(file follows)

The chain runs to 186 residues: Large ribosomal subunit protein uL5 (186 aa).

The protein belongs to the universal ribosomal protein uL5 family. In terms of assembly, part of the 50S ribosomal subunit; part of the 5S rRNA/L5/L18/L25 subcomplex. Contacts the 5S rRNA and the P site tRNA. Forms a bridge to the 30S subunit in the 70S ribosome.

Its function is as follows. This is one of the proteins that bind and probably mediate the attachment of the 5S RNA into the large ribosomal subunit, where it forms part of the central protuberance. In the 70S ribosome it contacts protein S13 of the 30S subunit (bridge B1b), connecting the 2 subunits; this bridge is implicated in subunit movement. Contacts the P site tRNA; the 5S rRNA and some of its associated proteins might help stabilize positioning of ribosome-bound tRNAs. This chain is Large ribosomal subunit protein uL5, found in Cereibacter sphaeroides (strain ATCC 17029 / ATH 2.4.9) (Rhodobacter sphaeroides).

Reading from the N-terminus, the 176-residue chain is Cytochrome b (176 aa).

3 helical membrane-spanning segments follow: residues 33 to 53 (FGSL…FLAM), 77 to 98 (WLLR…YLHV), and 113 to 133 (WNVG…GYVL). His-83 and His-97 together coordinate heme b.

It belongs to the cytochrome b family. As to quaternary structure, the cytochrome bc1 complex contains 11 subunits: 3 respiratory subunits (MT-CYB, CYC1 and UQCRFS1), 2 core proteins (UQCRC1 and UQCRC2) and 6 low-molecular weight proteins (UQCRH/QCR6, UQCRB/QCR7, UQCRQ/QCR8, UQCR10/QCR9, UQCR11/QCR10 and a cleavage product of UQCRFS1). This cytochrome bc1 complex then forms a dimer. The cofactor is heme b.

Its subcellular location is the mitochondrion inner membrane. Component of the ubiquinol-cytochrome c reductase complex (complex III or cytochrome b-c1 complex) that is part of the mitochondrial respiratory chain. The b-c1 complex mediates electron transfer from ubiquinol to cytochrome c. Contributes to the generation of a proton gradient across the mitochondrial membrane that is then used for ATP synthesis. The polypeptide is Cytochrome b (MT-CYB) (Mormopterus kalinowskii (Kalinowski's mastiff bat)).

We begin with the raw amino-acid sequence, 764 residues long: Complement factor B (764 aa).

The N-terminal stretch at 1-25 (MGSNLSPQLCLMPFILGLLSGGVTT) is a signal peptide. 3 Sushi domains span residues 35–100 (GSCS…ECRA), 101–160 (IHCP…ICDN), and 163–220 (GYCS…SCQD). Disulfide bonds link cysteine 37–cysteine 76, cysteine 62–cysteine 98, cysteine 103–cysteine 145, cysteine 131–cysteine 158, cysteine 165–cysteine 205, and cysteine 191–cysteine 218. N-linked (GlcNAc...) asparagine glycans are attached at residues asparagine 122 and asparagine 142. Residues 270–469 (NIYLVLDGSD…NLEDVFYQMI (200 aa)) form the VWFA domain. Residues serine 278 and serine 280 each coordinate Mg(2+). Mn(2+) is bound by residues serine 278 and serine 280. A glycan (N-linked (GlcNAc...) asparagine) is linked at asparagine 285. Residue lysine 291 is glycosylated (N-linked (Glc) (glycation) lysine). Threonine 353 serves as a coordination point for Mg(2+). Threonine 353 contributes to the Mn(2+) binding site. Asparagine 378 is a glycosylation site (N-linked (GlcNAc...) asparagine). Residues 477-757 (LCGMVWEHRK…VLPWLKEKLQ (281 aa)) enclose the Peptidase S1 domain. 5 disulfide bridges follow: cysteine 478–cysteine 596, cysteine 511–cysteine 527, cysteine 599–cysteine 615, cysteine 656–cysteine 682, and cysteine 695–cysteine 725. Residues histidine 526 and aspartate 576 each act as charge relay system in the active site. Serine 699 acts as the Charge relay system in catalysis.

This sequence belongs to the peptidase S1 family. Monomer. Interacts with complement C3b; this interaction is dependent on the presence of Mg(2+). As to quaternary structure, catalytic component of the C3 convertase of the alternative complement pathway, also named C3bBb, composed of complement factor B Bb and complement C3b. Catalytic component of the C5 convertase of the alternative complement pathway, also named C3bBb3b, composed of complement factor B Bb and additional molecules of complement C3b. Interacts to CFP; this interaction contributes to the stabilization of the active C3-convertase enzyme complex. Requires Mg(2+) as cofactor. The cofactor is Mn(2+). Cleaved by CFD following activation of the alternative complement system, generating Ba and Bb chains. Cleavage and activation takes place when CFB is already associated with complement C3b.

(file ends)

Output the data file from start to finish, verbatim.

The chain runs to 186 residues: Large ribosomal subunit protein uL5 (186 aa).

The protein belongs to the universal ribosomal protein uL5 family. In terms of assembly, part of the 50S ribosomal subunit; part of the 5S rRNA/L5/L18/L25 subcomplex. Contacts the 5S rRNA and the P site tRNA. Forms a bridge to the 30S subunit in the 70S ribosome.

Its function is as follows. This is one of the proteins that bind and probably mediate the attachment of the 5S RNA into the large ribosomal subunit, where it forms part of the central protuberance. In the 70S ribosome it contacts protein S13 of the 30S subunit (bridge B1b), connecting the 2 subunits; this bridge is implicated in subunit movement. Contacts the P site tRNA; the 5S rRNA and some of its associated proteins might help stabilize positioning of ribosome-bound tRNAs. This chain is Large ribosomal subunit protein uL5, found in Cereibacter sphaeroides (strain ATCC 17029 / ATH 2.4.9) (Rhodobacter sphaeroides).

Reading from the N-terminus, the 176-residue chain is Cytochrome b (176 aa).

3 helical membrane-spanning segments follow: residues 33 to 53 (FGSL…FLAM), 77 to 98 (WLLR…YLHV), and 113 to 133 (WNVG…GYVL). His-83 and His-97 together coordinate heme b.

It belongs to the cytochrome b family. As to quaternary structure, the cytochrome bc1 complex contains 11 subunits: 3 respiratory subunits (MT-CYB, CYC1 and UQCRFS1), 2 core proteins (UQCRC1 and UQCRC2) and 6 low-molecular weight proteins (UQCRH/QCR6, UQCRB/QCR7, UQCRQ/QCR8, UQCR10/QCR9, UQCR11/QCR10 and a cleavage product of UQCRFS1). This cytochrome bc1 complex then forms a dimer. The cofactor is heme b.

Its subcellular location is the mitochondrion inner membrane. Component of the ubiquinol-cytochrome c reductase complex (complex III or cytochrome b-c1 complex) that is part of the mitochondrial respiratory chain. The b-c1 complex mediates electron transfer from ubiquinol to cytochrome c. Contributes to the generation of a proton gradient across the mitochondrial membrane that is then used for ATP synthesis. The polypeptide is Cytochrome b (MT-CYB) (Mormopterus kalinowskii (Kalinowski's mastiff bat)).

We begin with the raw amino-acid sequence, 764 residues long: Complement factor B (764 aa).

The N-terminal stretch at 1-25 (MGSNLSPQLCLMPFILGLLSGGVTT) is a signal peptide. 3 Sushi domains span residues 35–100 (GSCS…ECRA), 101–160 (IHCP…ICDN), and 163–220 (GYCS…SCQD). Disulfide bonds link cysteine 37–cysteine 76, cysteine 62–cysteine 98, cysteine 103–cysteine 145, cysteine 131–cysteine 158, cysteine 165–cysteine 205, and cysteine 191–cysteine 218. N-linked (GlcNAc...) asparagine glycans are attached at residues asparagine 122 and asparagine 142. Residues 270–469 (NIYLVLDGSD…NLEDVFYQMI (200 aa)) form the VWFA domain. Residues serine 278 and serine 280 each coordinate Mg(2+). Mn(2+) is bound by residues serine 278 and serine 280. A glycan (N-linked (GlcNAc...) asparagine) is linked at asparagine 285. Residue lysine 291 is glycosylated (N-linked (Glc) (glycation) lysine). Threonine 353 serves as a coordination point for Mg(2+). Threonine 353 contributes to the Mn(2+) binding site. Asparagine 378 is a glycosylation site (N-linked (GlcNAc...) asparagine). Residues 477-757 (LCGMVWEHRK…VLPWLKEKLQ (281 aa)) enclose the Peptidase S1 domain. 5 disulfide bridges follow: cysteine 478–cysteine 596, cysteine 511–cysteine 527, cysteine 599–cysteine 615, cysteine 656–cysteine 682, and cysteine 695–cysteine 725. Residues histidine 526 and aspartate 576 each act as charge relay system in the active site. Serine 699 acts as the Charge relay system in catalysis.

This sequence belongs to the peptidase S1 family. Monomer. Interacts with complement C3b; this interaction is dependent on the presence of Mg(2+). As to quaternary structure, catalytic component of the C3 convertase of the alternative complement pathway, also named C3bBb, composed of complement factor B Bb and complement C3b. Catalytic component of the C5 convertase of the alternative complement pathway, also named C3bBb3b, composed of complement factor B Bb and additional molecules of complement C3b. Interacts to CFP; this interaction contributes to the stabilization of the active C3-convertase enzyme complex. Requires Mg(2+) as cofactor. The cofactor is Mn(2+). Cleaved by CFD following activation of the alternative complement system, generating Ba and Bb chains. Cleavage and activation takes place when CFB is already associated with complement C3b.